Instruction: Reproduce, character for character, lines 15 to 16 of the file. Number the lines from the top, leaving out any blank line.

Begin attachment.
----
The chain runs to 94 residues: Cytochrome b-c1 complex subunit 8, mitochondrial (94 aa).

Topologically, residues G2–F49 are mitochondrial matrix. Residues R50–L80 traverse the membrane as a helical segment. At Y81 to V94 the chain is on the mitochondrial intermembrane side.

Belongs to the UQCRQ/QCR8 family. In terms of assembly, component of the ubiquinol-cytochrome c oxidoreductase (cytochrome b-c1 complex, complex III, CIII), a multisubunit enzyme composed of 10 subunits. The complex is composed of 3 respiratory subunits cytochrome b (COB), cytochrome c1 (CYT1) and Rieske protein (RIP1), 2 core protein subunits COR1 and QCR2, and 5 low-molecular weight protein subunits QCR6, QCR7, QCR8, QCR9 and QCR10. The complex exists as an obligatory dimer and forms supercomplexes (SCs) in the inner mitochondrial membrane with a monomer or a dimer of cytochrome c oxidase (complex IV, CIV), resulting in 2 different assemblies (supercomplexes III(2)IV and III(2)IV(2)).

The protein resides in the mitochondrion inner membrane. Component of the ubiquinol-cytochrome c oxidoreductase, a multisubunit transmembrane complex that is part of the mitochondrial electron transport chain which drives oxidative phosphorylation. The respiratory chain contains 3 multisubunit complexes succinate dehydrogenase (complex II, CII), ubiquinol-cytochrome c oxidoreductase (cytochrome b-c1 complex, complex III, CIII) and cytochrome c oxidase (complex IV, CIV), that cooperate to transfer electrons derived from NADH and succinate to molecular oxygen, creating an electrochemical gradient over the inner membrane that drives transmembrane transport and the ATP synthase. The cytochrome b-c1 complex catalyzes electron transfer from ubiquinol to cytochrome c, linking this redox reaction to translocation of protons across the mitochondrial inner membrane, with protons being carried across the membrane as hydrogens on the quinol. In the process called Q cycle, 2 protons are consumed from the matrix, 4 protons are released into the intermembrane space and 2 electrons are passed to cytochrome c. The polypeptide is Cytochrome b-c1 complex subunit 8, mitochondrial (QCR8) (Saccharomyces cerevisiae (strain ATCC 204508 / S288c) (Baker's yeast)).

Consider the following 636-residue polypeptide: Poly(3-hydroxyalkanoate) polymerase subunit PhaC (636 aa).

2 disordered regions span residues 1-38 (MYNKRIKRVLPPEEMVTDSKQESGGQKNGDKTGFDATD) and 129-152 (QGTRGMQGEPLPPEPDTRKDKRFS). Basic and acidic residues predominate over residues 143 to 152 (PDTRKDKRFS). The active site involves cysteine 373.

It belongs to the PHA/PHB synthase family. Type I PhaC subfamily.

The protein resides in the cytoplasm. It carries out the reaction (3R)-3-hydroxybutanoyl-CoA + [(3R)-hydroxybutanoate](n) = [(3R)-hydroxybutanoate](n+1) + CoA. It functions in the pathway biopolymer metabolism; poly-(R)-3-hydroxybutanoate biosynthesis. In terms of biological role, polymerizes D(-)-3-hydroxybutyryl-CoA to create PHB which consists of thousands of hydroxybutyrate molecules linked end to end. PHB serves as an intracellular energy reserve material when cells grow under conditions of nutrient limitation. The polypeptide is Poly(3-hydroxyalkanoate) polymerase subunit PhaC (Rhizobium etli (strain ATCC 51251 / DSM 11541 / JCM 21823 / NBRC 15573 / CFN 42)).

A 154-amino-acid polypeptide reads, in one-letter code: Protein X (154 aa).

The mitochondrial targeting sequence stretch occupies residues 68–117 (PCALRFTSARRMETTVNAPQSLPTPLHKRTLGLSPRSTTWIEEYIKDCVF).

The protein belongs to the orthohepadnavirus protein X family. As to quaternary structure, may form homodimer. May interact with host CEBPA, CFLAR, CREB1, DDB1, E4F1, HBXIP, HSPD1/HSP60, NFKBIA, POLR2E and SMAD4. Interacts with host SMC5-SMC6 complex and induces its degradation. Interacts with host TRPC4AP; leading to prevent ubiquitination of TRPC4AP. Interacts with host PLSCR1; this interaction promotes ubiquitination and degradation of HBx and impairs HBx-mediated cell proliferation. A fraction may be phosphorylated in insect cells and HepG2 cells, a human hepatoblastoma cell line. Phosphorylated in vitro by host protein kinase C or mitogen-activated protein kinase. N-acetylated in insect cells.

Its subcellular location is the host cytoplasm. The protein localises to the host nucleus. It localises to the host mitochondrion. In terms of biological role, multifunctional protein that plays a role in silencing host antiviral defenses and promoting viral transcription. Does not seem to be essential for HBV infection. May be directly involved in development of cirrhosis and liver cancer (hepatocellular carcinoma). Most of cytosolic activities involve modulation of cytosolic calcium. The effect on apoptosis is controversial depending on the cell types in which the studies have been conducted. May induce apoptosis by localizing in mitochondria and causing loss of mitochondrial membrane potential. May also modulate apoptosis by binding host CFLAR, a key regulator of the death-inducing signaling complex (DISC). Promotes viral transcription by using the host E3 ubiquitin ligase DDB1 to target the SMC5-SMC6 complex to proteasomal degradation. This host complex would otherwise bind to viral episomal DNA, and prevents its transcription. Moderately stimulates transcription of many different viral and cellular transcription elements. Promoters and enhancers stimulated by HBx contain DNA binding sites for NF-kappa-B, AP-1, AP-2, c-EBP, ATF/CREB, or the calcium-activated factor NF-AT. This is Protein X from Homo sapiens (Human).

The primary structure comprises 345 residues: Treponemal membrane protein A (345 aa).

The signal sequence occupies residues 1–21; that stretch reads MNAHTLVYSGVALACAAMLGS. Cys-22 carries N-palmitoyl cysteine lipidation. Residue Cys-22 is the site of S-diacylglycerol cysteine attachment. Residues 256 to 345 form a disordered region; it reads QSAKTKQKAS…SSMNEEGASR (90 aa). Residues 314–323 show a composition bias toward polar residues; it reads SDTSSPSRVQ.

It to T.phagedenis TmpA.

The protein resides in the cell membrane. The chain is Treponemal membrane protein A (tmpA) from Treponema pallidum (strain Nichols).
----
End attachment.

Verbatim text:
It to T.phagedenis TmpA.

The protein resides in the cell membrane. The chain is Treponemal membrane protein A (tmpA) from Treponema pallidum (strain Nichols).